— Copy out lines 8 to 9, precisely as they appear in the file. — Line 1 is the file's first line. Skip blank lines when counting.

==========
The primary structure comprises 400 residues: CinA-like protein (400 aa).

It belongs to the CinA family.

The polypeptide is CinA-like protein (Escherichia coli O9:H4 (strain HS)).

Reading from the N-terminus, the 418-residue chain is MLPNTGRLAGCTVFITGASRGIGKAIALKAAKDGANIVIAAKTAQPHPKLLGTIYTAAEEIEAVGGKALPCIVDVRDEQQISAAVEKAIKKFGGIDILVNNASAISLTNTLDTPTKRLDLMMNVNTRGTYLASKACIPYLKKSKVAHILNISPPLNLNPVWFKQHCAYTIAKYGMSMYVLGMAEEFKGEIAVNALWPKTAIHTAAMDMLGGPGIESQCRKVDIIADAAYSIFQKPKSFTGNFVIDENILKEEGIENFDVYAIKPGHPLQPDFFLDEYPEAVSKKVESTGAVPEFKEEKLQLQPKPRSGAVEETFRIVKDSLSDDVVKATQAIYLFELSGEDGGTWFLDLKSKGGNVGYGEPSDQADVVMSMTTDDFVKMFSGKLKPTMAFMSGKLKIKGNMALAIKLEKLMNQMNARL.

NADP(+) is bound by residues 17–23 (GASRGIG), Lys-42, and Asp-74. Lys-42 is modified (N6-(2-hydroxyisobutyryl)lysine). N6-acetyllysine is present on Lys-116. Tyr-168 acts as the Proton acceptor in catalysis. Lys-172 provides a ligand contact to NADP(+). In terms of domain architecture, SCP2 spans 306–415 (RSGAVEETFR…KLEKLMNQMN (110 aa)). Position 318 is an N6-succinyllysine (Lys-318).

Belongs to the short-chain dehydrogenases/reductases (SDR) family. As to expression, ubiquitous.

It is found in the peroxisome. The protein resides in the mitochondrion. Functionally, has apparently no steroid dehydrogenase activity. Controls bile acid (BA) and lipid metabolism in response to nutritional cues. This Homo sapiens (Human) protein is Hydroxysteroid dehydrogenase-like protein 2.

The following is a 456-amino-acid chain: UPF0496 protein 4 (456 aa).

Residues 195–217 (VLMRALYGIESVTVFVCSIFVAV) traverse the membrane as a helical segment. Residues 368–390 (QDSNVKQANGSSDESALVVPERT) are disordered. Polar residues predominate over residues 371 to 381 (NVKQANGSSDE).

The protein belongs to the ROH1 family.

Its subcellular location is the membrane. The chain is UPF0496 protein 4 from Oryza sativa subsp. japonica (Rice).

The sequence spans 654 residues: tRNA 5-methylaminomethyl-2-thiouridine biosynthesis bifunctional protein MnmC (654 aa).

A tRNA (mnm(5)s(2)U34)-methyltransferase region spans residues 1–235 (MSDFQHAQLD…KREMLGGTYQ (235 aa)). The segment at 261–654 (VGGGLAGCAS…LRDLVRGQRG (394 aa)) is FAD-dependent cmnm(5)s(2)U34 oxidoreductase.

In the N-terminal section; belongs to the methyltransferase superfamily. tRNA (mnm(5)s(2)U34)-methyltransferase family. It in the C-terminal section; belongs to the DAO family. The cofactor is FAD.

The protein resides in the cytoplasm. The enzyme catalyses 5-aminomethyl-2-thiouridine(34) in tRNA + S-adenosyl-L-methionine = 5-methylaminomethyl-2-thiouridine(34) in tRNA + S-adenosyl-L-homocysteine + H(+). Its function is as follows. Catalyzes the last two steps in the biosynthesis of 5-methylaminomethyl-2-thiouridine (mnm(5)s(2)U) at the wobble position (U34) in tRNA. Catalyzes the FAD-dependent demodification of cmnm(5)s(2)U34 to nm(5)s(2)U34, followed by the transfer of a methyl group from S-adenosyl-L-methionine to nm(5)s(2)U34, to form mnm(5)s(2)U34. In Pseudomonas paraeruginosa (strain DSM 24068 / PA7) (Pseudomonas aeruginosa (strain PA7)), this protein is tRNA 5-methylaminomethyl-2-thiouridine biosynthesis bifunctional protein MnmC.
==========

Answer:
The following is a 456-amino-acid chain: UPF0496 protein 4 (456 aa).

Residues 195–217 (VLMRALYGIESVTVFVCSIFVAV) traverse the membrane as a helical segment. Residues 368–390 (QDSNVKQANGSSDESALVVPERT) are disordered. Polar residues predominate over residues 371 to 381 (NVKQANGSSDE).